Hogs have existed on Cumberland Island for hundreds of years, and were likely introduced by Spanish missionaries and/or European settlers.
Feral hogs severely damage the island’s delicate ecosystem in a number of ways:
Adult sows are capable of breeding twice each year, resulting in an explosive population if unmanaged. The National Park Staff has one dedicated biologist with the authority to hunt; he spends nearly 500 hours doing so each year. The NPS also has an intra-agency agreement that allows support from the USDA’s Wildlife Services program as-needed.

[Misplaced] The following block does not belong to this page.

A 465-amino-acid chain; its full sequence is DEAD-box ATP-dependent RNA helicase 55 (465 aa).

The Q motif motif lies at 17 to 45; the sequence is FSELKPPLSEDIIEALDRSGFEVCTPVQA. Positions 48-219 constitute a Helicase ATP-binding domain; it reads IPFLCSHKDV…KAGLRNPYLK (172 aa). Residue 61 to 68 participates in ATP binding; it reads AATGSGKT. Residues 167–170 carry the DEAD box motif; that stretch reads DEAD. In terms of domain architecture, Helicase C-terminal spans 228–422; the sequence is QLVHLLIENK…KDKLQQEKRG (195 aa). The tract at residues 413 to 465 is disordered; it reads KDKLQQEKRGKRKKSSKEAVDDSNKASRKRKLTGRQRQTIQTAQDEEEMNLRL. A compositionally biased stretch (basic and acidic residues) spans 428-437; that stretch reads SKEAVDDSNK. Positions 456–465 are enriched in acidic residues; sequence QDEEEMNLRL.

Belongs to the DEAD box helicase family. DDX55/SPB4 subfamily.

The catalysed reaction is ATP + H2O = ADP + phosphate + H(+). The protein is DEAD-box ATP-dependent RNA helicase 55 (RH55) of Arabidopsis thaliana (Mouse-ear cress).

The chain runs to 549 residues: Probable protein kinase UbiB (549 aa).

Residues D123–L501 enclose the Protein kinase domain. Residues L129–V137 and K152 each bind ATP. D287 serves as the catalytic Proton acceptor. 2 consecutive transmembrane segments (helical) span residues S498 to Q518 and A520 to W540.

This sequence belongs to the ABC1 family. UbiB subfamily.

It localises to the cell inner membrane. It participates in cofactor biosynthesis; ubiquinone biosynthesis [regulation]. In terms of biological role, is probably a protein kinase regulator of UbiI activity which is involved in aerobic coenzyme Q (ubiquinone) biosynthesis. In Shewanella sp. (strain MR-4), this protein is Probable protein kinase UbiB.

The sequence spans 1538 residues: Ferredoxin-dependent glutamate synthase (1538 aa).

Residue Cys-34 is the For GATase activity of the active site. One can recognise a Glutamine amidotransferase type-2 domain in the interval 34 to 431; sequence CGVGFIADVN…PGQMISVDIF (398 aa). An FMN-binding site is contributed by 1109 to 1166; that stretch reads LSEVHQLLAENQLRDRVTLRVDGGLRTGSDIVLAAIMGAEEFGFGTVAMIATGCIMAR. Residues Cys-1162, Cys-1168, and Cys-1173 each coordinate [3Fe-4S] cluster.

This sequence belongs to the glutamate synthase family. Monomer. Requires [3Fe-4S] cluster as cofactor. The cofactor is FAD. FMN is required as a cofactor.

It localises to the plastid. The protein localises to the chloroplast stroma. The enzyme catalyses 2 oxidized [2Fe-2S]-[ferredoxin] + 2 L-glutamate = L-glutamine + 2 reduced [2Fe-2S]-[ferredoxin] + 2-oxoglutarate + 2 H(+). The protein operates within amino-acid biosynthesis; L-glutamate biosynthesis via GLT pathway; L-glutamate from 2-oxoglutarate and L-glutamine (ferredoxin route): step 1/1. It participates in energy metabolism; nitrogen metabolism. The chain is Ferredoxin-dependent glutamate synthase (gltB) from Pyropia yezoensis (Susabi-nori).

The NPS hosts several managed hunts each year, open to the public with pre-registration; however, these hunts are not considered a reliable or effective means of population control.
The National Park Service does not produce annual reports on the hog population, horse population, or other invasive species management; however, an estimated 5,000 hogs have been removed from Cumberland Island since 2000.